New York Penal Law § 140.20 – Burglary in the Third Degree
Burglary in the Third Degree is a crime that prohibits unlawful entry into a building with the intent to commit a crime while inside the building. Burglary in the Third Degree is the least serious burglary offense in New York and is considered a Class D felony. It is also not considered a violent offense unlike the other burglary charges which are considered violent offenses.The Elements of Burglary in the Third Degree
Before a judge or jury can convict anyone of Burglary in the Third Degree, the government must prove each element of the offense beyond a reasonable doubt. The elements of Burglary in the Third Degree are:
- The defendant unlawfully entered or remained in a building;
- The defendant knew they did not have permission to enter or remain in the building;
- The defendant entered or remained in the building with intent to commit a crime.
In this context, building refers to any structure, vehicle or watercraft that is capable of overnight lodging. The term also includes schools and businesses.Examples of Burglary in the Third Degree
Some of the most common examples of Burglary in the Third Degree include the following:
- Walking into another’s home without permission with intent to remove property from the residence; or
- Hiding in a department store dressing room after the store closes in hopes of committing a theft.
Often, prosecutors bring Burglary in the Third Degree charges along with one or more other crimes, most notably, the crime they intended to commit while inside the building. In this way, burglary can be charged with any number of other offenses, such as assault, robbery, murder, or sexual abuse.
However, the following offenses are related crimes to the crime of burglary itself:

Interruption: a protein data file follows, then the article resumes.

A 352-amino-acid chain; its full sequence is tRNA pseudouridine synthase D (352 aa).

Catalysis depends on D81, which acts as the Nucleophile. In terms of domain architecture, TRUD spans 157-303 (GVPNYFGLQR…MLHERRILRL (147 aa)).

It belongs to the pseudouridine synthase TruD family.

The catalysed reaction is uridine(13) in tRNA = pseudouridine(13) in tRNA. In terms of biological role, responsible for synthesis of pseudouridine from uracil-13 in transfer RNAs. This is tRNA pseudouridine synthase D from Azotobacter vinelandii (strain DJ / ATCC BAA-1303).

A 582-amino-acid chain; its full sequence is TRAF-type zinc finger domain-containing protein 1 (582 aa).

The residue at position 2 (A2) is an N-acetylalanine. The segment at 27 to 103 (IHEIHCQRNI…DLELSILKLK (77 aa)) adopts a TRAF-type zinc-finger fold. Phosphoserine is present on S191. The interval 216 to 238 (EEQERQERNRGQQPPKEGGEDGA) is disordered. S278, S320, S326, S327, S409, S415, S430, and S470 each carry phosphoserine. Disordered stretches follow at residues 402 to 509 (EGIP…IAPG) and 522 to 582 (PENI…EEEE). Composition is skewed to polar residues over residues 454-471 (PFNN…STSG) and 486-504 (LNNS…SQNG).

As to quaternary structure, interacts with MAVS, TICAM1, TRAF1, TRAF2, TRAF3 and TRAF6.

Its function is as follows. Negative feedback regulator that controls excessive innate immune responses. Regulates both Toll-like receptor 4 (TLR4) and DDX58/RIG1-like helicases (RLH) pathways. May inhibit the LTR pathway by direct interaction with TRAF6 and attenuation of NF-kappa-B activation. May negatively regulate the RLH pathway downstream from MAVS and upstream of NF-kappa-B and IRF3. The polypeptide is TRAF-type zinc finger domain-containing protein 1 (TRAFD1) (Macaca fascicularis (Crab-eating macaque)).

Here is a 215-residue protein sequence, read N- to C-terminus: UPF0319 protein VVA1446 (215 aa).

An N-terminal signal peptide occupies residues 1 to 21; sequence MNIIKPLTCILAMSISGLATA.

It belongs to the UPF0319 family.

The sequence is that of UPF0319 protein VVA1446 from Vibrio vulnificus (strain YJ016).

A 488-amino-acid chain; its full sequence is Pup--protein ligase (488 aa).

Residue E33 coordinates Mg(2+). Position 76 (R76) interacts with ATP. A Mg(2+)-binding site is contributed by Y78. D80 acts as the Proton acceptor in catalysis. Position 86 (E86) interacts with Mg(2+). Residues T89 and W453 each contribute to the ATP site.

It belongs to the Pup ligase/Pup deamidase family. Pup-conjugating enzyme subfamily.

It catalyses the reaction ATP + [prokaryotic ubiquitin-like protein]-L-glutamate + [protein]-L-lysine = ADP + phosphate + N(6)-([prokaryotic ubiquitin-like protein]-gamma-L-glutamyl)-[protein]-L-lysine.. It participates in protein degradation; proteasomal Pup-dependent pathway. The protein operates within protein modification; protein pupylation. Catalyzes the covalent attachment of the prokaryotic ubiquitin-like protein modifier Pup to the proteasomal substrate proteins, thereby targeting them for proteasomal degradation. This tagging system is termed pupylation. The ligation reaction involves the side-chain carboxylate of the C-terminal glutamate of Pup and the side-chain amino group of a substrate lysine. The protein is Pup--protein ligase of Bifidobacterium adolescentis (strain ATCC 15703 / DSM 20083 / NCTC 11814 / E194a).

- Trespass – NY Penal Law § 140.05
- Criminal Trespass in the Third Degree – NY Penal Law § 140.10
- Criminal Trespass in the Second Degree – NY Penal Law § 140.15
- Criminal Trespass in the First Degree – NY Penal Law § 140.17
- Burglary in the Second Degree – NY Penal Law § 140.25
- Burglary in the First Degree – NY Penal Law § 140.30
- Possession of Burglar’s Tools – NY Penal Law § 140.35
There are several defenses to Burglary in the Third Degree that can either reduce your sentencing exposure or result in the prosecution withdrawing the case against you or the jury returning a “not guilty” verdict. The most common defenses include the following:
- Insufficient evidence you intended to commit a crime while inside the building;
- You had the building owner’s permission to enter or remain on the premises; or
- You thought you had permission to enter or remain in the building.
Notably, you do not need to be convicted of the underlying offense to be convicted of burglary. In other words, if you have a defense to the crime the prosecution claims you intended to commit, it may not be a defense to the burglary charge.What Are the Penalties for Violating NY Penal Law § 140.20?
Burglary in the Third Degree is a Class D felony. In New York, Class D felony offenses carry a maximum sentence of up to four years in jail and a fine of up to $5,000.Speak with an Experienced New York Burglary Lawyer About Your Case Today
If you are currently facing New York burglary charges, it is essential that you understand what’s at stake and what you can do to prevent being convicted. At Tilem & Associates, P.C., our dedicated New York burglary lawyers have extensive experience defending clients charged with all types of serious property crimes, including Burglary in the Third Degree. We are immediately available to meet with you to get started working on a compelling defense to the charges you face. To learn more, and to schedule a free consultation today, call 877-377-8666. You can also reach us through our online contact form.